Monday, October 09, 2006

The Return of the First Team

UPDATE - I took the photo out. have to as Big Brother doesnot like it.
One of the rare times I post a picture of myself but I know a lot of people will want to see it considering the cast of characters here. Here are three of the OIF II survivors from Taji. Chris (L), myself (C), and Vic (R) are three of the first people to sleep in blown out, camel spider infested, sand flea ridden, piss smelling buildings at Taji. I blurred the names on the ACUs on purpose as well as mine on my CAC ID.
I knew they were coming back and made a trip out to one of the Kuwait bases to see them today and to have lunch. These are true warriors and real heroes. Sports figures, movie stars, magazine models mean nothing. These are the men you want you sons to be like when they grow up. I know that I want my son to be like them.

When you see a soldier notice where the unit patches are. The patch on the left sleeve denotes the unit they serve in. These are 1st Cavalry Division Troopers. That is important but the one that means the most is the one on the right shoulder under the flag. That is the Combat Patch. These men are veterans who have been in a combat zone for a minimum of 6 months. This means something to them and to me. They wear the big yellow patch (subdued for deplyment) on this sleeve as they were both here in 2004 with me in Taji.

It was a bad year to be in Iraq but even though it was filled with difficulty and fear it was a time I will always remember as the time we all went through a crucible together. I dodged mortars with these men, ate countless meals with them, sat through droning endless planning meetings, played poker with AFEES pogs, drank near beer with them, and got up at 03:00 to watch College Football with them. We talked about our families, friends, experiences, wants, needs, desires, and future plans.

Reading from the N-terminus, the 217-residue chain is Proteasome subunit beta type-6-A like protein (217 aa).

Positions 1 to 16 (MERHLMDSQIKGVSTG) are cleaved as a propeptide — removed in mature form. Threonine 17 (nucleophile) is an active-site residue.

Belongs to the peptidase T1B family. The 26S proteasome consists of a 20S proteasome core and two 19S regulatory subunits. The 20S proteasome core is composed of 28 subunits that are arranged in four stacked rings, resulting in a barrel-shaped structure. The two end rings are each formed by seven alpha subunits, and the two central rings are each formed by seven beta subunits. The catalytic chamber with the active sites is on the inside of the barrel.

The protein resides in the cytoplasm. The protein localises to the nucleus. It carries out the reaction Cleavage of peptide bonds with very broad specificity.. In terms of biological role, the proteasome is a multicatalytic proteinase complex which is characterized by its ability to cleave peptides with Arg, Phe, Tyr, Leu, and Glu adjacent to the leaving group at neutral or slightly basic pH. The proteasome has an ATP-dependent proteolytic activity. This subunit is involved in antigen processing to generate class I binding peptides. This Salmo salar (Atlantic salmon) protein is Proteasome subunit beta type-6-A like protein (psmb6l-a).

We talked about how we all agreed that even though it was hard on us individually, it was in the best interest of the country for us all to use our own special sets of skill, experience, and education to make Iraq a better place so that none of our sons have to return unless they come as tourists.

Watch out Haji.The First Team is back and you know what that means. You are about to get your a$$ kicked again like you did in 2004. You learned the hard way that the most dangerous job in the world was shooting mortars and rockets at Taji. The garrison mentality soldiers are gone. Fire and move is again the order of the day. Welcome back to Iraq Troopers. You were sorely missed by us.
BIG LOU is waiting for you!


Blogger Captain Nemo said...

Hey James - Marc here.

You gotta check out the air museum at Duxford - it is HUGE. They have an SR-71 in there, P-51 Mustang, several hangars where you can watch resstorations of Spitfires and Hurricanes etc., in progress, there's a B-52 and tons of others.

You'll like the commemoration wall to the 8th Air Force/B-17 bomber squadrons which is to the side/back of the American Air Museum.

There's an Army museum with Tanks and stuff, as well as a inter-war biplane that takes passengers up.

You can get up from London on the train and then get a bus - all onthe website on transport information - in about an hour.

I went there on the day they had an air display with air worthy Spits etc plus a B-17 and it was just fantastic to be right on the flight line when she turned round before taxi out and we got that prop-wash from the Wright-Cyclones.

I'm in Bordeaux on business Mon-Wed on an audit for a prior joint venture. Nice change. Seaside resort on the Atlantic.

More later on the blog when I get five.

Chat later,


7:44 PM  
Blogger Captain Nemo said...

Hey James, you got to check out the Duxford air museum.

They've got an SR-71,P-51, Me109's Spits,plus a B-52 and lots of others.

There's an American air museum and you'll appreicate the commemoration wall for the U.S. 8th airforce to the right and slightly behind.

It's easy to get to from London - takes about an hour - see transport info on the website.

They've got flights in an inter-war biplane.

Theres also an Army museum with WW2 tanks etc., and some of the hangars have Spits and Hurricanes etc being restored and you can walk right up and have a look. There's even a PT boat in there from memory.

Well worth it.

Chat to you later.


7:49 PM  

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